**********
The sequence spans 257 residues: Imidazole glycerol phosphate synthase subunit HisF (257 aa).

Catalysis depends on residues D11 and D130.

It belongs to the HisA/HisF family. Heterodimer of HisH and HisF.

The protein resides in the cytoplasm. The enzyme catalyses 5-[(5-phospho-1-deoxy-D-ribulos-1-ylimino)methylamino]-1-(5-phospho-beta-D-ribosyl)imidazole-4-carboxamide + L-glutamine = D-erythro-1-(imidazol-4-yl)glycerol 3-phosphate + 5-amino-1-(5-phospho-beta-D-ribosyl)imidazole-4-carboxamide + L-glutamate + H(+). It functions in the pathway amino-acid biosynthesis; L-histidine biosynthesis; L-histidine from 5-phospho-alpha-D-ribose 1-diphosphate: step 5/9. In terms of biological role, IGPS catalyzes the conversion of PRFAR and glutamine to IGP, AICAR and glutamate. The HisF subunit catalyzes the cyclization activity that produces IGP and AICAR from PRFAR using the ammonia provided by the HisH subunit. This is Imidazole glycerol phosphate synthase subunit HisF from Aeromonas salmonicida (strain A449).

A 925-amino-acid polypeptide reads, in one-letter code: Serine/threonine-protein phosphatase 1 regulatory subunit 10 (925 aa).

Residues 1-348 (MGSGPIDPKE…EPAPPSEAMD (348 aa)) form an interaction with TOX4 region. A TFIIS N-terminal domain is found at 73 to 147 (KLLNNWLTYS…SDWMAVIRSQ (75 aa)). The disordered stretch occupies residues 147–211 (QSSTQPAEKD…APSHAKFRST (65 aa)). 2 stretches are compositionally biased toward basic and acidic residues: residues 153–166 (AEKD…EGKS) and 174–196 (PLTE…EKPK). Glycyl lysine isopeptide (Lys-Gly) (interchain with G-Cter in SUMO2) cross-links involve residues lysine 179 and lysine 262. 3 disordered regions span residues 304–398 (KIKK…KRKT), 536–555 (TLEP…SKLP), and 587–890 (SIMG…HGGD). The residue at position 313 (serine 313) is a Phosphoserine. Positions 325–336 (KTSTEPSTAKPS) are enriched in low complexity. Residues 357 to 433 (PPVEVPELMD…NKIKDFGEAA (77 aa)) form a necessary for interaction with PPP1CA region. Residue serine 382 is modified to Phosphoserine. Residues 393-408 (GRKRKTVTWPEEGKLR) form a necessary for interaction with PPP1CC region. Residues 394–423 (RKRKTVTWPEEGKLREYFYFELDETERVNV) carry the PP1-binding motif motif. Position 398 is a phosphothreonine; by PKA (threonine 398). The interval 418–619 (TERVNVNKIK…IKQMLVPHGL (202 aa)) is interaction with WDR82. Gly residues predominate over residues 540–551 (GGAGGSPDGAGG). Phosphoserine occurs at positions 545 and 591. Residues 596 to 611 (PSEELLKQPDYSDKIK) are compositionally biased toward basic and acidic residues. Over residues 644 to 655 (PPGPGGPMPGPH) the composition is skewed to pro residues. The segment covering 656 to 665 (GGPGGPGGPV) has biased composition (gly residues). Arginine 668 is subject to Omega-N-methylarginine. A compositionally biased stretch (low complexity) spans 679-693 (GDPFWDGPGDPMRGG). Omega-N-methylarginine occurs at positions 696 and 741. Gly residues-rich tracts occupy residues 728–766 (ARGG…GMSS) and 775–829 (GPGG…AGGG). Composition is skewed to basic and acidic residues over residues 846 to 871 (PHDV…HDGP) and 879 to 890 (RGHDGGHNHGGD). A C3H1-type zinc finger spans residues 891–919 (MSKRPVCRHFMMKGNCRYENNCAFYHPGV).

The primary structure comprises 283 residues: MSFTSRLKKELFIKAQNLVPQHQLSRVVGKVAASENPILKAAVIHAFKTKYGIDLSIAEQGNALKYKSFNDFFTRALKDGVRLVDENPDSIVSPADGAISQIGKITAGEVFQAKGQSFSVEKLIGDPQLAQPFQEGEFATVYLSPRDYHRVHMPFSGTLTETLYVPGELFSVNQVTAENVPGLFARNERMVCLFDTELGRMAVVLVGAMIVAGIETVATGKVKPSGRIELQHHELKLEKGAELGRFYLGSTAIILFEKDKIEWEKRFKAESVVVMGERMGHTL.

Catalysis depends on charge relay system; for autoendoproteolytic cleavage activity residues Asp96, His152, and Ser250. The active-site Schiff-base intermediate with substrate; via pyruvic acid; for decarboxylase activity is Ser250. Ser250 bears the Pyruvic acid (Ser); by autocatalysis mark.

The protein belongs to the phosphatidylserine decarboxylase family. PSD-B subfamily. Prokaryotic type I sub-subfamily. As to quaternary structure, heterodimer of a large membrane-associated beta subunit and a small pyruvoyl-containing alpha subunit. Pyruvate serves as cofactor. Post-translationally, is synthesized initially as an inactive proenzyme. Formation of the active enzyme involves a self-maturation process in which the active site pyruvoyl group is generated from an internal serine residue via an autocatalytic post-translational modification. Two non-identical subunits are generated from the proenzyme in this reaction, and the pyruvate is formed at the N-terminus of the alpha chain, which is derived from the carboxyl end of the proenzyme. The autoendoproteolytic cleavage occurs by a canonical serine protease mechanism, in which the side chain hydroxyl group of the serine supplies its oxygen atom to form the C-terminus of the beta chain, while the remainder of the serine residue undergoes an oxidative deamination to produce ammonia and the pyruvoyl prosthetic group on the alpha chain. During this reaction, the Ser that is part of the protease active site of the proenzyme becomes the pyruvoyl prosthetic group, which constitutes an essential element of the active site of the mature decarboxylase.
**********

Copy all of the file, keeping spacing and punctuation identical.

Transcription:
The sequence spans 257 residues: Imidazole glycerol phosphate synthase subunit HisF (257 aa).

Catalysis depends on residues D11 and D130.

It belongs to the HisA/HisF family. Heterodimer of HisH and HisF.

The protein resides in the cytoplasm. The enzyme catalyses 5-[(5-phospho-1-deoxy-D-ribulos-1-ylimino)methylamino]-1-(5-phospho-beta-D-ribosyl)imidazole-4-carboxamide + L-glutamine = D-erythro-1-(imidazol-4-yl)glycerol 3-phosphate + 5-amino-1-(5-phospho-beta-D-ribosyl)imidazole-4-carboxamide + L-glutamate + H(+). It functions in the pathway amino-acid biosynthesis; L-histidine biosynthesis; L-histidine from 5-phospho-alpha-D-ribose 1-diphosphate: step 5/9. In terms of biological role, IGPS catalyzes the conversion of PRFAR and glutamine to IGP, AICAR and glutamate. The HisF subunit catalyzes the cyclization activity that produces IGP and AICAR from PRFAR using the ammonia provided by the HisH subunit. This is Imidazole glycerol phosphate synthase subunit HisF from Aeromonas salmonicida (strain A449).

A 925-amino-acid polypeptide reads, in one-letter code: Serine/threonine-protein phosphatase 1 regulatory subunit 10 (925 aa).

Residues 1-348 (MGSGPIDPKE…EPAPPSEAMD (348 aa)) form an interaction with TOX4 region. A TFIIS N-terminal domain is found at 73 to 147 (KLLNNWLTYS…SDWMAVIRSQ (75 aa)). The disordered stretch occupies residues 147–211 (QSSTQPAEKD…APSHAKFRST (65 aa)). 2 stretches are compositionally biased toward basic and acidic residues: residues 153–166 (AEKD…EGKS) and 174–196 (PLTE…EKPK). Glycyl lysine isopeptide (Lys-Gly) (interchain with G-Cter in SUMO2) cross-links involve residues lysine 179 and lysine 262. 3 disordered regions span residues 304–398 (KIKK…KRKT), 536–555 (TLEP…SKLP), and 587–890 (SIMG…HGGD). The residue at position 313 (serine 313) is a Phosphoserine. Positions 325–336 (KTSTEPSTAKPS) are enriched in low complexity. Residues 357 to 433 (PPVEVPELMD…NKIKDFGEAA (77 aa)) form a necessary for interaction with PPP1CA region. Residue serine 382 is modified to Phosphoserine. Residues 393-408 (GRKRKTVTWPEEGKLR) form a necessary for interaction with PPP1CC region. Residues 394–423 (RKRKTVTWPEEGKLREYFYFELDETERVNV) carry the PP1-binding motif motif. Position 398 is a phosphothreonine; by PKA (threonine 398). The interval 418–619 (TERVNVNKIK…IKQMLVPHGL (202 aa)) is interaction with WDR82. Gly residues predominate over residues 540–551 (GGAGGSPDGAGG). Phosphoserine occurs at positions 545 and 591. Residues 596 to 611 (PSEELLKQPDYSDKIK) are compositionally biased toward basic and acidic residues. Over residues 644 to 655 (PPGPGGPMPGPH) the composition is skewed to pro residues. The segment covering 656 to 665 (GGPGGPGGPV) has biased composition (gly residues). Arginine 668 is subject to Omega-N-methylarginine. A compositionally biased stretch (low complexity) spans 679-693 (GDPFWDGPGDPMRGG). Omega-N-methylarginine occurs at positions 696 and 741. Gly residues-rich tracts occupy residues 728–766 (ARGG…GMSS) and 775–829 (GPGG…AGGG). Composition is skewed to basic and acidic residues over residues 846 to 871 (PHDV…HDGP) and 879 to 890 (RGHDGGHNHGGD). A C3H1-type zinc finger spans residues 891–919 (MSKRPVCRHFMMKGNCRYENNCAFYHPGV).

The primary structure comprises 283 residues: MSFTSRLKKELFIKAQNLVPQHQLSRVVGKVAASENPILKAAVIHAFKTKYGIDLSIAEQGNALKYKSFNDFFTRALKDGVRLVDENPDSIVSPADGAISQIGKITAGEVFQAKGQSFSVEKLIGDPQLAQPFQEGEFATVYLSPRDYHRVHMPFSGTLTETLYVPGELFSVNQVTAENVPGLFARNERMVCLFDTELGRMAVVLVGAMIVAGIETVATGKVKPSGRIELQHHELKLEKGAELGRFYLGSTAIILFEKDKIEWEKRFKAESVVVMGERMGHTL.

Catalysis depends on charge relay system; for autoendoproteolytic cleavage activity residues Asp96, His152, and Ser250. The active-site Schiff-base intermediate with substrate; via pyruvic acid; for decarboxylase activity is Ser250. Ser250 bears the Pyruvic acid (Ser); by autocatalysis mark.

The protein belongs to the phosphatidylserine decarboxylase family. PSD-B subfamily. Prokaryotic type I sub-subfamily. As to quaternary structure, heterodimer of a large membrane-associated beta subunit and a small pyruvoyl-containing alpha subunit. Pyruvate serves as cofactor. Post-translationally, is synthesized initially as an inactive proenzyme. Formation of the active enzyme involves a self-maturation process in which the active site pyruvoyl group is generated from an internal serine residue via an autocatalytic post-translational modification. Two non-identical subunits are generated from the proenzyme in this reaction, and the pyruvate is formed at the N-terminus of the alpha chain, which is derived from the carboxyl end of the proenzyme. The autoendoproteolytic cleavage occurs by a canonical serine protease mechanism, in which the side chain hydroxyl group of the serine supplies its oxygen atom to form the C-terminus of the beta chain, while the remainder of the serine residue undergoes an oxidative deamination to produce ammonia and the pyruvoyl prosthetic group on the alpha chain. During this reaction, the Ser that is part of the protease active site of the proenzyme becomes the pyruvoyl prosthetic group, which constitutes an essential element of the active site of the mature decarboxylase.